Road to Anarchapulco: Day 3

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Anarchapulco

Since when do anarchists have deadlines? That’s hardly what I signed up for when agreeing to go to Anarchapulco. It’s easy to be distracted from your writing with a good looking blonde in a paisley print bikini making eyes at you. She’s a yoga instructor I’m told, and trust me, I wish I could blame my non-productivity on the type of rampant hedonism I was expecting, but it’s not the case.

I haven’t been invited to any orgies. There’s not a single a person shooting smack on the beach.  And even inquiring about the consumption of dangerous substances only leaves a person contemplating their decisions. Not from any kind of imposed shame or judgment but rather from a place of inspiration.

A conversation poolside about the drug culture will have you booking a flight to deep into the Jungles of Peru, to look for answers you can’t seem to find at home.

“I take the drink.” The shaman asks me if I want to drink strong or light? If I want to go deep into my trauma I’m holding? If I’m ready to heal? “Yes please. Strong.”

Ayahuascapulco

“As the medicine comes in I am terrified. The medicine is not gentle, and also highly effective.” The woman beside us was a health and wellness professional. She’s been to the ceremonies here at Anarchapulco and she wasn’t inexperienced with “the medicinebefore that. I had contemplated participating myself but the dietary recommendations were a little strict for my libertine lifestyle.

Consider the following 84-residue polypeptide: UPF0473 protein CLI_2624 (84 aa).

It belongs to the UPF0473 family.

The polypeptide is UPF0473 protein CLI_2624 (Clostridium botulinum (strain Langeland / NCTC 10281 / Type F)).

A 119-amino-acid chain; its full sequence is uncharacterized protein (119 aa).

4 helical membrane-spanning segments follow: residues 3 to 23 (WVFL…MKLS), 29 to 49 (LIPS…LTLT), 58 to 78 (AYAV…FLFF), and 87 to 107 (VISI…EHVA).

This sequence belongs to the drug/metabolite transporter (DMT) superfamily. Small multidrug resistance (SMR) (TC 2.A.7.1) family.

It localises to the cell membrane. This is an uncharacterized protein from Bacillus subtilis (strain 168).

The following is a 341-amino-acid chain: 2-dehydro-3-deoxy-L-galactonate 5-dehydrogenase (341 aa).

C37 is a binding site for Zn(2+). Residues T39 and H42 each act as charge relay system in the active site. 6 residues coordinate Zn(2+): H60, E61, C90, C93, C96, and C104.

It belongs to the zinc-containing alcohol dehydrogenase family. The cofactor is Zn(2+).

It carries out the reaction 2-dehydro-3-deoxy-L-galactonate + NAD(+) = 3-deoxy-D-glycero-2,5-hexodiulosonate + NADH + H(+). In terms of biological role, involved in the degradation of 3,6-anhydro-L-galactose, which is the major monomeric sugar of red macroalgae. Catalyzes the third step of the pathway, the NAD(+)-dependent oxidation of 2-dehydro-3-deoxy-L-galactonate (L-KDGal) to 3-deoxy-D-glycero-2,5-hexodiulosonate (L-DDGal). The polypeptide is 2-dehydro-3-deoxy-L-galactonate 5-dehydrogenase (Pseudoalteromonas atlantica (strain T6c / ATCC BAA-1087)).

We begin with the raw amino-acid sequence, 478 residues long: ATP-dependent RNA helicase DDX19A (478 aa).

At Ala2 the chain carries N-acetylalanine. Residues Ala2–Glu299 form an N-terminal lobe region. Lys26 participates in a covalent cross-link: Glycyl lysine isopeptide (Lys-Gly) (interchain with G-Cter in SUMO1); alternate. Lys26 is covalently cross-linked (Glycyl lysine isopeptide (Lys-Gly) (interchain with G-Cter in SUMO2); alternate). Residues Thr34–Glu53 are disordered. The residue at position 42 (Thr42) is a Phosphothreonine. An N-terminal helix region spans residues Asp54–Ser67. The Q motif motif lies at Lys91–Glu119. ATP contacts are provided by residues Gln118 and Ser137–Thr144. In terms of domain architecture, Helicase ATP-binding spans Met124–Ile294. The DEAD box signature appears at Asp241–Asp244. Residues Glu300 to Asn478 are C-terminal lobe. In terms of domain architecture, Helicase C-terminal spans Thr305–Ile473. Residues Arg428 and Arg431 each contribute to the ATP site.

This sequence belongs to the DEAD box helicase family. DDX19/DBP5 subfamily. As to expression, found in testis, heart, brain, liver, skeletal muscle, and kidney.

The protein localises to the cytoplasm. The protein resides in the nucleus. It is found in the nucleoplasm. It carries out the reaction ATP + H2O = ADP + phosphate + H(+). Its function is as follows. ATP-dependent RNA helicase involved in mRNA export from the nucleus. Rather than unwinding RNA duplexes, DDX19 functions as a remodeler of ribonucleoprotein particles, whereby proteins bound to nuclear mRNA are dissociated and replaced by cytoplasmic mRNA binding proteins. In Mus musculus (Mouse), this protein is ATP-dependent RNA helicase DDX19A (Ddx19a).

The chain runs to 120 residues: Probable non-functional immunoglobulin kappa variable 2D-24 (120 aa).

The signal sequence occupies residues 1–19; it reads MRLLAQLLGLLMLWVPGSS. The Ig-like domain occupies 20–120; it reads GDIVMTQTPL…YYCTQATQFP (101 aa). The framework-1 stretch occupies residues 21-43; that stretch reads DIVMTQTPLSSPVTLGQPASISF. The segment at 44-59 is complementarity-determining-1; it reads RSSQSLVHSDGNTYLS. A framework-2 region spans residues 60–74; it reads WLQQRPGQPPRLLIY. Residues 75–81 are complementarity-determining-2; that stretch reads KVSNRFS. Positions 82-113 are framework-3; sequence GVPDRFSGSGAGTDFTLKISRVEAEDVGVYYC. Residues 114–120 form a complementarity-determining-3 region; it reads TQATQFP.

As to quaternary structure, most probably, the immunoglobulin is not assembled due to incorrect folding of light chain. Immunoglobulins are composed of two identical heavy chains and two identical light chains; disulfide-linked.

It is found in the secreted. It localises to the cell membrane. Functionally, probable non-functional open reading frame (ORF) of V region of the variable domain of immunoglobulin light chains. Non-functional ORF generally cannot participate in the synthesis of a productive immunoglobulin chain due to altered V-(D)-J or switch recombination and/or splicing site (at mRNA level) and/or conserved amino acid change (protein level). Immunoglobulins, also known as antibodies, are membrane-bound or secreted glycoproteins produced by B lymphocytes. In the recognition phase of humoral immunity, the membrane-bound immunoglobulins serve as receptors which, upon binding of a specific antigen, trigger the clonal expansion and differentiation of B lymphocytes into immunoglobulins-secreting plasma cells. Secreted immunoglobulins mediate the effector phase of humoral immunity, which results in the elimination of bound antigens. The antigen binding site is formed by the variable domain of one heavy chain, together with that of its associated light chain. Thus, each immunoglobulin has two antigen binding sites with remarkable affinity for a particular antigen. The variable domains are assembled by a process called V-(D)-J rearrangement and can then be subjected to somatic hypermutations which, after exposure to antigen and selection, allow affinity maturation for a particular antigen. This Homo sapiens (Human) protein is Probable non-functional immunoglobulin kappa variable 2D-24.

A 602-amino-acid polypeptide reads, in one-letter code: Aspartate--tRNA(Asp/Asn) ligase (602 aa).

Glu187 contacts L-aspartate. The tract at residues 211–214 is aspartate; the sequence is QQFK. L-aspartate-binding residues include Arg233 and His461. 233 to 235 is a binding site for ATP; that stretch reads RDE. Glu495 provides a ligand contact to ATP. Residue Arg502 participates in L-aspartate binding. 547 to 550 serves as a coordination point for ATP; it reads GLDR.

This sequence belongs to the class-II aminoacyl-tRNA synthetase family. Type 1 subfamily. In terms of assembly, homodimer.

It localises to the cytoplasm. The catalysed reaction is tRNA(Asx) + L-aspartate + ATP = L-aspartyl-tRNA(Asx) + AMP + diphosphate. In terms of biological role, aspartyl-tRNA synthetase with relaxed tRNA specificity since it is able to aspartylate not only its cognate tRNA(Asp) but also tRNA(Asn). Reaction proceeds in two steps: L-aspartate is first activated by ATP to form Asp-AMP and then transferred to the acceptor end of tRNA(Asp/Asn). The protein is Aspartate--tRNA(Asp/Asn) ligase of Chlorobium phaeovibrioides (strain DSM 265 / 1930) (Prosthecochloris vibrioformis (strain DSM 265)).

“So, what’s with it being banned in America?” I ask.

“When you look at the benefits of the medicine it’s no mystery. The side effects of Ayahuasca may include:  the discovery that you are whole and complete.”

This is the cure for anyone who predicates their life with needing more. More speed, more booze, more sex, more anything better, faster etc.  This remedy cures the addiction of consumption. Uh oh, we wouldn’t want that would we Wall Street? You discover that you are the one to empower yourself.

So now I’m no longer dependent on the media to feed me fear. Ayahuasca may scare the shit out of you. It’s the ego death, and consequently the last thing you will want after consuming it is plastic; the fear based media. You now know you are powerful, it’s clear.

In preparation for [the medicine], we must eliminate corporate hell-based food from our diet, leaving us with a clean diet that honestly feels like heaven. In order to administrate this medicine to cure ourselves, we need to cleanse, and of course cleansing isn’t profitable. Period.

This medicine reconnects us with the Divine Mother, or Gaia, or the earth. Suddenly single serve society doesn’t work, we are too awake and connected to be wasteful, be cruel and ultimately a consumer. Suddenly, you love your body, honor your logic, and begin to see beyond the veil we’ve been sold. Which is another ‘uh-oh moment’ for big pharmacy and big rehab [companies].”